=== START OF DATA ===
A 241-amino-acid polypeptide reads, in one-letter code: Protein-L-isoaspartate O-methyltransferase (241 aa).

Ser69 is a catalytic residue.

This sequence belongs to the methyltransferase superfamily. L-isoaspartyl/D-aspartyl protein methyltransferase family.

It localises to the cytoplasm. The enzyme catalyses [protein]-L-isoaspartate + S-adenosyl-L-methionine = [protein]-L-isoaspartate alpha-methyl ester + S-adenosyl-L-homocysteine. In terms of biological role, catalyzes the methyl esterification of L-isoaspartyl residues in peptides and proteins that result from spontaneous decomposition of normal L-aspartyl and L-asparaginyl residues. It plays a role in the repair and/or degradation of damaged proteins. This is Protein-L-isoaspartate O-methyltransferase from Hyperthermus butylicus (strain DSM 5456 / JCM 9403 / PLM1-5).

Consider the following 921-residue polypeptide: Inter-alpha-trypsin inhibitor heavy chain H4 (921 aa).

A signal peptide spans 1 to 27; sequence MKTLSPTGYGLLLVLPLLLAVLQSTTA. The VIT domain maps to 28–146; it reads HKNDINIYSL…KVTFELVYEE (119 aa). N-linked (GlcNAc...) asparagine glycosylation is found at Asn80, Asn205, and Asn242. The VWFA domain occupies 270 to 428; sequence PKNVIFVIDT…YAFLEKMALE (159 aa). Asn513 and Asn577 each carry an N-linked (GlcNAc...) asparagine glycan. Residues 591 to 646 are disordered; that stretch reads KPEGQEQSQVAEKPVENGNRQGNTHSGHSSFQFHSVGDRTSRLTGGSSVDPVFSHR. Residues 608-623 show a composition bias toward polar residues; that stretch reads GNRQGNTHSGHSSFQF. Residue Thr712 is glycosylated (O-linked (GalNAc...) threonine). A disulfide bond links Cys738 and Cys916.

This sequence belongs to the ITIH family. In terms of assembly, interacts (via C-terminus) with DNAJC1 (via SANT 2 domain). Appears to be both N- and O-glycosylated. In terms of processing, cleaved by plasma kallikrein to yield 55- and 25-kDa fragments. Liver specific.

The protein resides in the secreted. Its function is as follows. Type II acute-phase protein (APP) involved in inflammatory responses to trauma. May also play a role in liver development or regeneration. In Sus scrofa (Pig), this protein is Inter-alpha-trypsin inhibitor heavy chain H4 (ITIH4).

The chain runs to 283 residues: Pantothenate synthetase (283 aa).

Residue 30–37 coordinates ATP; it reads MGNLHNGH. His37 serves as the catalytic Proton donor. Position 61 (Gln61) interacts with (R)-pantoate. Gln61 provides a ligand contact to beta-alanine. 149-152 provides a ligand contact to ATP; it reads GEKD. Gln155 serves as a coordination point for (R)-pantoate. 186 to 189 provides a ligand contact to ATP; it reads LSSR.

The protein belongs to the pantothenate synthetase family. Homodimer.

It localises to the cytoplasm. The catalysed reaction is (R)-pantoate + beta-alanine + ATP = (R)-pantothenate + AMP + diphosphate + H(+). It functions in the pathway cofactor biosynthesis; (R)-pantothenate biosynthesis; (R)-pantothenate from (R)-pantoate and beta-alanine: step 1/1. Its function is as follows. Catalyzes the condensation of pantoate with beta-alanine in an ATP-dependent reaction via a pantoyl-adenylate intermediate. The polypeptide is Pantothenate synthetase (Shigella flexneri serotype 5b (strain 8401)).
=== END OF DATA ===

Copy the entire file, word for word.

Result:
A 241-amino-acid polypeptide reads, in one-letter code: Protein-L-isoaspartate O-methyltransferase (241 aa).

Ser69 is a catalytic residue.

This sequence belongs to the methyltransferase superfamily. L-isoaspartyl/D-aspartyl protein methyltransferase family.

It localises to the cytoplasm. The enzyme catalyses [protein]-L-isoaspartate + S-adenosyl-L-methionine = [protein]-L-isoaspartate alpha-methyl ester + S-adenosyl-L-homocysteine. In terms of biological role, catalyzes the methyl esterification of L-isoaspartyl residues in peptides and proteins that result from spontaneous decomposition of normal L-aspartyl and L-asparaginyl residues. It plays a role in the repair and/or degradation of damaged proteins. This is Protein-L-isoaspartate O-methyltransferase from Hyperthermus butylicus (strain DSM 5456 / JCM 9403 / PLM1-5).

Consider the following 921-residue polypeptide: Inter-alpha-trypsin inhibitor heavy chain H4 (921 aa).

A signal peptide spans 1 to 27; sequence MKTLSPTGYGLLLVLPLLLAVLQSTTA. The VIT domain maps to 28–146; it reads HKNDINIYSL…KVTFELVYEE (119 aa). N-linked (GlcNAc...) asparagine glycosylation is found at Asn80, Asn205, and Asn242. The VWFA domain occupies 270 to 428; sequence PKNVIFVIDT…YAFLEKMALE (159 aa). Asn513 and Asn577 each carry an N-linked (GlcNAc...) asparagine glycan. Residues 591 to 646 are disordered; that stretch reads KPEGQEQSQVAEKPVENGNRQGNTHSGHSSFQFHSVGDRTSRLTGGSSVDPVFSHR. Residues 608-623 show a composition bias toward polar residues; that stretch reads GNRQGNTHSGHSSFQF. Residue Thr712 is glycosylated (O-linked (GalNAc...) threonine). A disulfide bond links Cys738 and Cys916.

This sequence belongs to the ITIH family. In terms of assembly, interacts (via C-terminus) with DNAJC1 (via SANT 2 domain). Appears to be both N- and O-glycosylated. In terms of processing, cleaved by plasma kallikrein to yield 55- and 25-kDa fragments. Liver specific.

The protein resides in the secreted. Its function is as follows. Type II acute-phase protein (APP) involved in inflammatory responses to trauma. May also play a role in liver development or regeneration. In Sus scrofa (Pig), this protein is Inter-alpha-trypsin inhibitor heavy chain H4 (ITIH4).

The chain runs to 283 residues: Pantothenate synthetase (283 aa).

Residue 30–37 coordinates ATP; it reads MGNLHNGH. His37 serves as the catalytic Proton donor. Position 61 (Gln61) interacts with (R)-pantoate. Gln61 provides a ligand contact to beta-alanine. 149-152 provides a ligand contact to ATP; it reads GEKD. Gln155 serves as a coordination point for (R)-pantoate. 186 to 189 provides a ligand contact to ATP; it reads LSSR.

The protein belongs to the pantothenate synthetase family. Homodimer.

It localises to the cytoplasm. The catalysed reaction is (R)-pantoate + beta-alanine + ATP = (R)-pantothenate + AMP + diphosphate + H(+). It functions in the pathway cofactor biosynthesis; (R)-pantothenate biosynthesis; (R)-pantothenate from (R)-pantoate and beta-alanine: step 1/1. Its function is as follows. Catalyzes the condensation of pantoate with beta-alanine in an ATP-dependent reaction via a pantoyl-adenylate intermediate. The polypeptide is Pantothenate synthetase (Shigella flexneri serotype 5b (strain 8401)).